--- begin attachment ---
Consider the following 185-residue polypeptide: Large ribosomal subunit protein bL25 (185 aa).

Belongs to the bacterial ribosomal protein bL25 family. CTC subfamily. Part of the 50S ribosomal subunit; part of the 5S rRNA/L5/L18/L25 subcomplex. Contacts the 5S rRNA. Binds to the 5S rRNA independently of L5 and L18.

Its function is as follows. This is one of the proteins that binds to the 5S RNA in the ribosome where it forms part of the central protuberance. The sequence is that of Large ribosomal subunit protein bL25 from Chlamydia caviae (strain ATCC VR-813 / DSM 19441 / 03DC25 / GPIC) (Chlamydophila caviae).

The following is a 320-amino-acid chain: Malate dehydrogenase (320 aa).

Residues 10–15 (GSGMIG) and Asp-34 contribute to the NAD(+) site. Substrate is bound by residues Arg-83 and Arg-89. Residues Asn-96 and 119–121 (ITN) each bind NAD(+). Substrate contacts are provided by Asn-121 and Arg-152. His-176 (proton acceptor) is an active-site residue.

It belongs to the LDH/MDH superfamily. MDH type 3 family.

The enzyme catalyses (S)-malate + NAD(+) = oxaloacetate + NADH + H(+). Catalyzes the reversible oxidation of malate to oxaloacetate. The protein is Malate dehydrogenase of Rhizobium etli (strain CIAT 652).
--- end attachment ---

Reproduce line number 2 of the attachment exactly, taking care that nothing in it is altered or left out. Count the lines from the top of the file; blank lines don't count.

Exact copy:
Belongs to the bacterial ribosomal protein bL25 family. CTC subfamily. Part of the 50S ribosomal subunit; part of the 5S rRNA/L5/L18/L25 subcomplex. Contacts the 5S rRNA. Binds to the 5S rRNA independently of L5 and L18.